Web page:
I am afraid to know the total cost of Brit Boy’s shopping extravaganza.  Even at the grocery store he finds a way to spend $60 on electronics… These will be the most expensive cheesecake bars ever made… 🙂

Having completed the cheesecake bars I think one thing worth noting is this is not a fast recipe, although relatively simplistic with few steps, each step does have an element of baking or waiting involved. Don’t expect to rattle these off, when you have surprise guests turn up, or when you forget that the kids haven’t got any treats for their lunch boxes.

I agree, they do take some time.  There is a lot of cool down time time between the layers, and chilling time in the fridge upon completion.  In the end, I felt they were quite tasty.  I do feel it is still rather “cheap” looking.  I think the drama of this recipe could be enhanced if either baked in a spring form or perhaps even as mini-cheesecakes  in a muffin tin.  If I make this recipe again, I may decide to try this approach.  One tip I have is to apply the salt to the slices upon serving, or right before cutting.  I applied the salt across the entire top and when left in the fridge overnight the salt crystals melted giving the look of little blisters , while it still tastes nice, the appearance can put you off.  I even wonder if the salt would be better used mixed within the crust.

I really enjoyed making this recipe and the result I think turned out well, I would agree with American girl though, although very tasty the aesthetics were lacking. As for my mixer well it was worth all the money I paid for it, as I didn’t follow the recipe and combined the sugar and eggs before the cream cheese. This resulted in a mixture which initially wasn’t fully combined until I had let the mixer get to work for a good 5 minutes, otherwise I would have had a cheesecake layer which had small unmixed pieces of cream cheese in it. I’m glad to say technology saved the day. The results are below (Brit Boy left, American Girl, right).

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In addition American Girl and I initially had some difficulty tracking down the Dulce de Leche in our local stores, until hawkeye American Girl spotted it in the Mexican section and duly called me on my cell phone, problem solved… 🙂

Well as American Girl chose the first recipe I am going to heat up our friendly battle in more ways than one by choosing Thai Pineapple Chicken Fried Rice for our next challenge.


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One of the things we thought may be interesting was to look at the relative expense of each of the recipes, contrasting how expensive foods are in our different home states but also who has the best stocked pantry. As you can see below this was an expensive recipe for me, but I will win the battle of the pantry one day……..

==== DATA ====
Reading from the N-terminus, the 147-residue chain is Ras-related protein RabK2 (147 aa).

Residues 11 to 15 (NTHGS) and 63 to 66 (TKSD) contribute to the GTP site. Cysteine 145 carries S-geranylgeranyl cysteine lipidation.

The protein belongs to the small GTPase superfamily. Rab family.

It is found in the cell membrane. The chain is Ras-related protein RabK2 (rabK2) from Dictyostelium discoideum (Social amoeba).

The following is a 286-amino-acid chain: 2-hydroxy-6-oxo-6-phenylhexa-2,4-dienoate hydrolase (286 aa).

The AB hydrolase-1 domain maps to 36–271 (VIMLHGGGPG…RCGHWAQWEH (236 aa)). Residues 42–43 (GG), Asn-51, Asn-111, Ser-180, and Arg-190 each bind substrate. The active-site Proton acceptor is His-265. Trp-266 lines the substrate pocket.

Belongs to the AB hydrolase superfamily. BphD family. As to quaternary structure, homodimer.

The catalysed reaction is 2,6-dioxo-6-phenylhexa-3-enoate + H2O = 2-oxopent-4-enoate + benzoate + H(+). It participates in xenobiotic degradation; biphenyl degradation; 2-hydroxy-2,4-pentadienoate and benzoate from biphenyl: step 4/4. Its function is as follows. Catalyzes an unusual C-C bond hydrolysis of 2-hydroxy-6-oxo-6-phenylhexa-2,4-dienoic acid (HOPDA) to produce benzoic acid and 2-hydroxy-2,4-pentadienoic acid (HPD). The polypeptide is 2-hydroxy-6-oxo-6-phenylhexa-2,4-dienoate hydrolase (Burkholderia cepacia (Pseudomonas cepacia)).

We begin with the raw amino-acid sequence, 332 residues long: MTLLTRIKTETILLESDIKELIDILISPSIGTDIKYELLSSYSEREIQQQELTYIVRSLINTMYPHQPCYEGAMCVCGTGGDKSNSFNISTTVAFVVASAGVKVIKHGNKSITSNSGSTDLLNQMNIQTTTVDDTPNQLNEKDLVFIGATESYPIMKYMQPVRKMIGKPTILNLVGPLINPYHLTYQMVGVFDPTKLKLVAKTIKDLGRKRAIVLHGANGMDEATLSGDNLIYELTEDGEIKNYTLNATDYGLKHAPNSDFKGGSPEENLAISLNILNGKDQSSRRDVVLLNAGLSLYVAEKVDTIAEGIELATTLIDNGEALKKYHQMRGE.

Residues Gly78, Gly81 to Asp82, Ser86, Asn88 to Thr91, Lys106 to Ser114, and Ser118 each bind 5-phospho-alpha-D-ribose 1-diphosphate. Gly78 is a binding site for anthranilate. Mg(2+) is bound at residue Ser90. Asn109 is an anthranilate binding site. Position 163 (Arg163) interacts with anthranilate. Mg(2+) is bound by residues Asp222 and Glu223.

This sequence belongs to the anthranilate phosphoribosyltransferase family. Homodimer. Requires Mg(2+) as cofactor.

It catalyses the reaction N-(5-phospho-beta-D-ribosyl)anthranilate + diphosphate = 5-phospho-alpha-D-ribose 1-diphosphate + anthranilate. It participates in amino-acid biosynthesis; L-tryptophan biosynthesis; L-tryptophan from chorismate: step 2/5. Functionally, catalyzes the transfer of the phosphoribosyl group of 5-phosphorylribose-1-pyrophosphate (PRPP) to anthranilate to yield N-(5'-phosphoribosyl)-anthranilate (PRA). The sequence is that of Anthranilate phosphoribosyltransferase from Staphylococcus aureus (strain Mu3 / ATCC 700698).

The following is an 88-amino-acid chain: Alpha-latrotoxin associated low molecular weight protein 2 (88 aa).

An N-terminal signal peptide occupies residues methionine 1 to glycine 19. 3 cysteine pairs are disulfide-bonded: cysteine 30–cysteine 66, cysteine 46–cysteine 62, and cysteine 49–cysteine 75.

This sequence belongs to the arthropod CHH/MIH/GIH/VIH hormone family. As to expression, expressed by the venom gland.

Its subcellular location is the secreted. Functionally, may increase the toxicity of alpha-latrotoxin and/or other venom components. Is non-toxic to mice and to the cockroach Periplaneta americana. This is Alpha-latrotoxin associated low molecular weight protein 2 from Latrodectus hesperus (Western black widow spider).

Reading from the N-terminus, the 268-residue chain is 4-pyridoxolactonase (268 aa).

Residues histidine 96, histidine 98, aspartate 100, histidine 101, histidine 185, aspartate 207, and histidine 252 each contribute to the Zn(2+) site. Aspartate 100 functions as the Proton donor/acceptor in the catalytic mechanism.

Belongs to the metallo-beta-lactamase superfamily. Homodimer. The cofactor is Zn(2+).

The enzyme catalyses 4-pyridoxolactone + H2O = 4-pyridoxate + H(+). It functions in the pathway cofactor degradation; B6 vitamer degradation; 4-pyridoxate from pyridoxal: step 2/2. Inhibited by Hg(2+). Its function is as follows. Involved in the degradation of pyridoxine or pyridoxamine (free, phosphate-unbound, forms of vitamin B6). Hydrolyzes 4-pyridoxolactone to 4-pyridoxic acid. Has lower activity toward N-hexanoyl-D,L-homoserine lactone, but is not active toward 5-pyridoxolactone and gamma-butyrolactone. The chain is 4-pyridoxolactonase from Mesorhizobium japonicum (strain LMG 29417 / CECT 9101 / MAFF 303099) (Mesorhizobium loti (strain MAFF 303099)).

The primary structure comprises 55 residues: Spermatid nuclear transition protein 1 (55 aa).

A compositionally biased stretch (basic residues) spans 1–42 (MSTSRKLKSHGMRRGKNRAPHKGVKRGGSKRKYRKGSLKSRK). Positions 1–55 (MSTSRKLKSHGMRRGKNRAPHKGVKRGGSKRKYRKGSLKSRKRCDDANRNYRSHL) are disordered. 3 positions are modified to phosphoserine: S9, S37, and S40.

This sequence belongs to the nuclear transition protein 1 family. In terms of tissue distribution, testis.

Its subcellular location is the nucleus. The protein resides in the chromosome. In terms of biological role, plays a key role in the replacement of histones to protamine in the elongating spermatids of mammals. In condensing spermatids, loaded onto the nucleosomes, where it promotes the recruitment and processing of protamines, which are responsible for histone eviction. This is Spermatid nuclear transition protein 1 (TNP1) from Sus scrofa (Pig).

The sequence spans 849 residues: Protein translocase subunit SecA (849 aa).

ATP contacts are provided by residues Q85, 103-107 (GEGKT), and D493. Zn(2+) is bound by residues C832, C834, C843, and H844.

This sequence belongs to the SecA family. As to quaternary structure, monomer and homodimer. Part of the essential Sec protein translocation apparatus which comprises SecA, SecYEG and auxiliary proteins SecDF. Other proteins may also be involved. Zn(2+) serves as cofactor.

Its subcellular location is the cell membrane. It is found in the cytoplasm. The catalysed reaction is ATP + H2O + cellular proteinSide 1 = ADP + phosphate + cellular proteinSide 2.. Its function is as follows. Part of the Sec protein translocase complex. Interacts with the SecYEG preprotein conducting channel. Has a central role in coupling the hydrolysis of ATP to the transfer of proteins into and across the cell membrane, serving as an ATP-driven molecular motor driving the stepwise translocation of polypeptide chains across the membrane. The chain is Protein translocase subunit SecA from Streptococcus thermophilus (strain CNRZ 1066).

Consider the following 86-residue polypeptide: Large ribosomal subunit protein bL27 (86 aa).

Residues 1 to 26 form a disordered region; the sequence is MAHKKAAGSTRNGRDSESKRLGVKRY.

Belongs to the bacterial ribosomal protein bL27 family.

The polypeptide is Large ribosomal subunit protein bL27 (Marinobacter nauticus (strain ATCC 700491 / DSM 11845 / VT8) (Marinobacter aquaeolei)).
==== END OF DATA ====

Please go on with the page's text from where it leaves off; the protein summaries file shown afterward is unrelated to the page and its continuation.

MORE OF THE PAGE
CaptureThe recipe chosen was from the Recipes Spot .

Salted Caramel Cheesecake Bars

Makes about 15 bars

For the Crust

  • 2 1/4 cups ground graham crackers (about 1 and a half sleeves)
  • 2 Tbsp. sugar
  • 1/4 tsp cinnamon
  • 10 Tbsp. melted butter

Cheesecake Filling

  • 3 8-ounce packages of cream cheese, room temp
  • 1 cup sugar
  • 3 eggs
  • 1/2 cup dulce de leche
  • 2 tsp vanilla extract

Caramel Topping

  • 2/3 cup dulce de leche
  • 2-3 Tbsp. heavy whipping cream
  • 2-3 Tbsp. caramel sauce (the good stuff in a jar, not that runny syrup junk)
  • Fleur de sel


1. Preheat oven to 350 degrees F. Coat a large rectangular pan with non-stick cooking spray.

2. Combine the crust ingredients in a medium bowl until the crust comes together, kind of like wet sand. Press crust evenly into the bottom of the pan. Bake crust for 10 minutes, or until golden brown. Cool on a rack while you make the filling.

3. Beat cream cheese and sugar together until light and fluffy, about 3 minutes. Add eggs one at time, beating each one until it’s incorporated before adding the next one. Add dulce de leche and vanilla extract and beat until fully incorporated. Pour batter onto crust and spread even. Bake for about 35 minutes, or until center is just set and edges are puffy and slightly cracked and golden. Transfer to a cooling rack and cool completely before topping with caramel.

4. Pour dulce de leche and whipping cream into a glass bowl or measuring cup. Microwave for 10 seconds at a time, stirring between each interval, until the whipping cream is well combined with the dulce de leche. Add caramel sauce and stir until well combined. The topping should be pourable, but not runny.

5. When cheesecake bars are cooled, pour caramel topping all over the bars and spread evenly. Refrigerate for a few hours to allow caramel to set well. Cut into squares and *top with fleur de sel right before serving!